physicians could not hold out any hope
of recovery, and attaches at the hospital
believed tiie end was a matter of a few
Set king for Gomez.
The authorities are hopeful but not
confident that Gomez will be apprehend
ed. Every possible avenue of escape is
being closely guarded and the next 24
hours may disclose some satisfactory de
velopments. Tho officers are satisfied
they are hunting tho right man, as the
testimony of people who made up the
phonograph party established his iden
tity beyond a . doubt. Soon after the
assault, Deputy Sheriff Martin madu a
careful examination or the grounds
around the Fernandez house. Toward
midnight ho notified Sheriff E. W. Kent
of Orange county, who was passing the
week-end in Randolph. Sheriff Kent
came to Williamtttown immediately and
at 4 o clock Sunday morning the toree
of investigators was augmented by the
arrival of Sheriff Frank H. Tracy of
Montpelier. Williamstown " authorities
communicated first with the Barre po
lice headquarters and later in the fore-
noon the police station in Montpelier
was notified. Sheriff Kent, at the head
of the searchers, at once set on foot
plan that will make it extremely difficult
for (fomes to make good his escape,
Everv surrounding town has been fur
nished with a description of the wanted
man, officers everywhere in tins section
are under instructions to detain bus
picious characters and meanwhile a drag
net has been thrown over a large area.
Searching parties set out in all direc
tions this morning.
Yesterday it was learned that Gomez
had relatives' in West Berlin, Montpelier
and Graniteville. Sheriff Tracy and one
of his men from Montpelier went early
to JSerlin and mane a careful search. Jn
the afternoon Sheriff Kent. Deputy Mar
tin and liner Sinclair or Jiarre were
busy in Graniteville. To all accounts
(romez is meagrely supplied with money
and the officers are firm in the opinion
that he cannot proceed far. They hold
to the belief that he is in hiding within
a radius of 10 miles of the scene of his
alleged crime. To-day officers are go
ing (Tver Williamstown. Barre Town,
Barre, Montpelier, Berlin, Waterbury,
and Northfield. At one time or another
Gomes has been employed in all of these
places. He is believed to be well sup
plied with cartridges and it is supposed
tlmt he still has the gun which he used
with such deadly effect in the yard at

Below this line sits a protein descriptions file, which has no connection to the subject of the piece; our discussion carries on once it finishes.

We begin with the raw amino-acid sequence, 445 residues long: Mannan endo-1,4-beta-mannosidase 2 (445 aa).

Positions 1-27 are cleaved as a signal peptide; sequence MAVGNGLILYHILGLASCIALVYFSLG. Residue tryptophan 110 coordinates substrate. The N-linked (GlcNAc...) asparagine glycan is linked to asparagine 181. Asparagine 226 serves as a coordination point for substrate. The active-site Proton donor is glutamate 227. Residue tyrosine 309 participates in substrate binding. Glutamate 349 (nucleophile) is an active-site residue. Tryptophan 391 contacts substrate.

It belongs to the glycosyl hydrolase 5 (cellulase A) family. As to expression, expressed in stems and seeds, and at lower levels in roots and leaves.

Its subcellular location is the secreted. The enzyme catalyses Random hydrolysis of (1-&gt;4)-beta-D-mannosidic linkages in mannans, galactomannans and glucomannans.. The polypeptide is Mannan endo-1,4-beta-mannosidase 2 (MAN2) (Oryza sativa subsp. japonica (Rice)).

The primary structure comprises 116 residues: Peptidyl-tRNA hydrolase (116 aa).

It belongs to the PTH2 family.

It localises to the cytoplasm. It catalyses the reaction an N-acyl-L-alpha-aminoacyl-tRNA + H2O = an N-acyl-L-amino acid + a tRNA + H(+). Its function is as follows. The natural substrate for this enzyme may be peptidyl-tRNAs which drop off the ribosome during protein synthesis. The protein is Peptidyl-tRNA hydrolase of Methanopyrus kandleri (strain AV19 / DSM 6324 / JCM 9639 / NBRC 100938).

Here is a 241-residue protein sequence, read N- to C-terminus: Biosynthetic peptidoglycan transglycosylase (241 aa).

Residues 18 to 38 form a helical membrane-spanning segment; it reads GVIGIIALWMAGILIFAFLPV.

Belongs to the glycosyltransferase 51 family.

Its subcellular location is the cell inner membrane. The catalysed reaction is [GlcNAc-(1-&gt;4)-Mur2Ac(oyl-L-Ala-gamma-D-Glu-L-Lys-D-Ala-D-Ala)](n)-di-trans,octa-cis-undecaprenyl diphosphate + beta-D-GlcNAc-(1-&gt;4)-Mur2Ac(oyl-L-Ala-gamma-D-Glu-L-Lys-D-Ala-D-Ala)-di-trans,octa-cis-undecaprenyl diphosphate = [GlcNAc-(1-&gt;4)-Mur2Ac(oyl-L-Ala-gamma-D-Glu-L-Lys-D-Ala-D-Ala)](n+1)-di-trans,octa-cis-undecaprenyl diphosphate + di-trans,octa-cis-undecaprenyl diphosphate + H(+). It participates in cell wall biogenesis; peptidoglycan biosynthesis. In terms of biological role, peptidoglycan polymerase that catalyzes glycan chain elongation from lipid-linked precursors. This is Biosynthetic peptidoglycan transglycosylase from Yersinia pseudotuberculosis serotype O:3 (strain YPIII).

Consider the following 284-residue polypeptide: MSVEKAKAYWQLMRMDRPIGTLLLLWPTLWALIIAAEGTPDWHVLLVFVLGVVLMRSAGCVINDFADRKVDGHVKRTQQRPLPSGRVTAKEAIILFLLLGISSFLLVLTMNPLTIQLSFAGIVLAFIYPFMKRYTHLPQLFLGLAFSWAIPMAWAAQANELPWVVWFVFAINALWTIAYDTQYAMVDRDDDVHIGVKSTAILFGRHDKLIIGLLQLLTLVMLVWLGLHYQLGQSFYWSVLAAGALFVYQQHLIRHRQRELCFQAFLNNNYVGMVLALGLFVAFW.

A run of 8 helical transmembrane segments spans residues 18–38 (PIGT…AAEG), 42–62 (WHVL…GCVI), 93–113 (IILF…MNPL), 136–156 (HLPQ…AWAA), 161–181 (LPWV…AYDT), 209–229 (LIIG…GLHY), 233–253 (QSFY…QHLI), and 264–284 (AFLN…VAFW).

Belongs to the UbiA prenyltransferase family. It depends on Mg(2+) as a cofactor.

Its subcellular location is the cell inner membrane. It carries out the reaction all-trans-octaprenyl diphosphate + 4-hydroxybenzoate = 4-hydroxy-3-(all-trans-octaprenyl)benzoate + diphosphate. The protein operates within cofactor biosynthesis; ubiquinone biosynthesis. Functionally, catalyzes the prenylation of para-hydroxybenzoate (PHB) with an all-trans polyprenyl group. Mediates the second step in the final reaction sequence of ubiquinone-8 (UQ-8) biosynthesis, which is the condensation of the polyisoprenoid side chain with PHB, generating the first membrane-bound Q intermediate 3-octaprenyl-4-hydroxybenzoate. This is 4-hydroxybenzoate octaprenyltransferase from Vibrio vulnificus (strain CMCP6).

But little is known of Fernandes and
less Is known of Gomez. Fernandez is
23 years old and has been in America
about three years. Until a few weeks
ago he lived in Barre and made his home
on Railroad street. Gomez is 25 years
old and is said to have a wife in Spain.
He, too, has lived here nearly three
Jealousy Alleged Cause.
Jealousy is advanced as a motive for
the shooting. Those who were in the
party Saturday night deny that this
spirit proeeded from rivalry over any
one woman, but at the same time they
intimate - that Fernandez' popularity
with both sexes might have had some
thing to do with the shootintf. In a
statement to the officers after th shoot
ing, Fernandez declared the animus to
be all on the side of Gomez, said the
attack was from the rear and wholly
unexpected. Tn fact he was unaware of
Gomez' presence until the man opened
Here in the city there Is a good deal
of excitement among the Spaniards. To
day few of the Injured man's country
men were found working and all we're
intensely interested in reports on the
search which the officers are conducting.
Gomez Known in barre Court.
In police circles Gome is said to have
an unsavory reputation. Records on
file at city court show that Riccardo
Gomez was arrested in Barre for as
sault on November 8, 1000, The police
alleged that Gomez had committed a se
rious assault on one Arthur Ruelle. At
first he pleaded guilty and for 20
days he was at liberty on $100 bail.
November 30 of the same month he came
into court and pleaded guilty, paying a
fine of $20 and heavy costs. At that
time he said he was 22 years old and
gave Spain as his birthplace. Even then
he was quite well Known among Span
iards here and the man who went his
bail was Manuel Villa.
U. S. DEPOSITORY
C. W. MELCHER'
C. W. AVERILL
F. D. LADD
IRA C. CALEF
W. D. SMITH
A. J. YOUNG
W. M. H0LDEN
F. N. BRALEY
D. P. TOWN
The Peoples National Bank
Open Monday Evenings from 7 to 8
On Second Floor
Many specials this
week that you can
riot afford to miss.
Ladies' Muslin and
. Corsets, New Skirts
and New Kimonos.
HELD EDUCATIONAL CONFERENCE.
Northfield District of Schools Held In
Northfield, April 27. An educational
meeting of the Northfield district union
schools, including the towns of North-
field, Berlin and Koxbury, was held Sat
urday in the high school assembly hall
of this place, both forenoon and after-
morning program opened with an
invocation by Rev. Clinton Scott, after
which Miss Mabel Edwards rendered
a vocal solo and tho superintendent pre
sided over the roll call of teachers. An
address on "N?hool hthira, was given
by Rev. J. B. Sargent, and one on "Read
ing. Its Impression and Expression," by
Mrs. Maude Stewart. Miss Helena
Davis contributed a violin solo and C. L.
Pervier spoke on "The Relation of the
Teacher to the Pupil," followed by Miss
F.lizabcth Jenkins, instructor in the
teacher training course of Goddard sem
inary, on "One Use of the Margin of the
At the afternoon session, music was
furnished by Miss Mabel Edwards, Miss
Olive Robinson, Arthur Teach and Wil
liam MaeOreadie. Mrs. Inez Woodbury
gave a talk on "A Lesson in Primary